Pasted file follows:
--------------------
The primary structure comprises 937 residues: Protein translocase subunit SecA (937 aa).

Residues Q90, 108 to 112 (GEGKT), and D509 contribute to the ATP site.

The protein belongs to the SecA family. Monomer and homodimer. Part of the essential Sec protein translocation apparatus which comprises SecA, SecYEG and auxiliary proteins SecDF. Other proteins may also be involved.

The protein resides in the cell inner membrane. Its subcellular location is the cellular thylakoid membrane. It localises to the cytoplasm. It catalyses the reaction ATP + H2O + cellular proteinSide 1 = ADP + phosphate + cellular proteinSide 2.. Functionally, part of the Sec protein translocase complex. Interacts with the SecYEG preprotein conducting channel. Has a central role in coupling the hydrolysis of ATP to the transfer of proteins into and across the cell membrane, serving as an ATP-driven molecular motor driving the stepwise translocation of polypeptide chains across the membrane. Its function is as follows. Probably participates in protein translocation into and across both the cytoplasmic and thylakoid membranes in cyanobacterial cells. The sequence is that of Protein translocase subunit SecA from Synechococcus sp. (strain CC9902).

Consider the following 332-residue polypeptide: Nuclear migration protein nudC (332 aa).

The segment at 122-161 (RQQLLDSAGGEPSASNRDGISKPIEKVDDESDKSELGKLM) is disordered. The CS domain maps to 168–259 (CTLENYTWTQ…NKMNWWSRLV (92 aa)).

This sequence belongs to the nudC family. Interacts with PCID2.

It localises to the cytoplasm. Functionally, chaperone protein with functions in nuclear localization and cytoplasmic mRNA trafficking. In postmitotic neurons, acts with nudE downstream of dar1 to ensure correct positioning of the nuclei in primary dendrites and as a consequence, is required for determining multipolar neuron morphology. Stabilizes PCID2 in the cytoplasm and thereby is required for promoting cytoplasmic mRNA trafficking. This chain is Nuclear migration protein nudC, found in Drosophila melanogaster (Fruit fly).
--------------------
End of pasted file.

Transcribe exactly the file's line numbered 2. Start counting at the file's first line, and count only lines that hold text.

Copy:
Residues Q90, 108 to 112 (GEGKT), and D509 contribute to the ATP site.